Lutherans call for removal of HIV-related travel restrictions

By staff writers
July 8, 2008

At a meeting in Arusha, Tanzania, the Council of the Lutheran World Federation (LWF) has called on its member churches to advocate for the removal of discriminatory travel and entry restrictions, and similar examples of stigmatizations to people living with HIV.

“We [the Council] draw the attention of LWF member churches to the existence in approximately 70 countries of travel and entry restrictions which discriminate against people living with HIV,” the Council stated.

HIV is the only medical condition that renders people inadmissible to the US, which is one of 12 countries including Libya, Russia, Saudi Arabia and Sudan, that prohibit HIV-positive noncitizens from entering their countries.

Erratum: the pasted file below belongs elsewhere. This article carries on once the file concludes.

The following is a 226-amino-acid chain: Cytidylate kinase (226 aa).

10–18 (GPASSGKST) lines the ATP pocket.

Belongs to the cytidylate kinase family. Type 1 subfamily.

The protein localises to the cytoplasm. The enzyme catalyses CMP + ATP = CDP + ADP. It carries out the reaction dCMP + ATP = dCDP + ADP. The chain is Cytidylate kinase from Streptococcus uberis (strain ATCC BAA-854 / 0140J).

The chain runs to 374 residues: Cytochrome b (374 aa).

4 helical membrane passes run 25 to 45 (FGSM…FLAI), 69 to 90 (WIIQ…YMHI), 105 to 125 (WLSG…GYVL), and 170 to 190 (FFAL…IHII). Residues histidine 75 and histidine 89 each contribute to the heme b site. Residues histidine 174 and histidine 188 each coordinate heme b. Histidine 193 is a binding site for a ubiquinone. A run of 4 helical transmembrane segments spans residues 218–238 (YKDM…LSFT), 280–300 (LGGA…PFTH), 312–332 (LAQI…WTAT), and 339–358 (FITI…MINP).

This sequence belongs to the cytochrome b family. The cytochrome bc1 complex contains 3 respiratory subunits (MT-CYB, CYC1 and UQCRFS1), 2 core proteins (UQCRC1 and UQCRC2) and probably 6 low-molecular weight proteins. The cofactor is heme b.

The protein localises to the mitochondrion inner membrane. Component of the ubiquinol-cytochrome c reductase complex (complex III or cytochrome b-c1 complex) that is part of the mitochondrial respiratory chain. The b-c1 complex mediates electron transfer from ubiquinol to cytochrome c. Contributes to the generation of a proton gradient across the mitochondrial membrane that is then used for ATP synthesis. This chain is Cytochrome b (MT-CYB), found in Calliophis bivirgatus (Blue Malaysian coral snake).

The move followed recommendations from its Program Committee for International Affairs and Human Rights, presented by Rev Dr David Pfrimmer, Evangelical Lutheran Church in Canada.

The recommendation was made during the adoption of proposals from the LWF Program Committee for International Affairs and Human Rights.

The council requested that the LWF General Secretary write to the US government and other leading supporters of HIV-related travel and entry restrictions, seeking the elimination of such restrictions.

The Council is the LWF’s governing body meeting between Assemblies held every six years. The current Council was appointed at the July 2003 Tenth Assembly in Winnipeg, Canada.

It comprises the President, Treasurer and 48 persons elected by the Assembly. Other members include advisors, lay and ordained persons, representing the different LWF regions.

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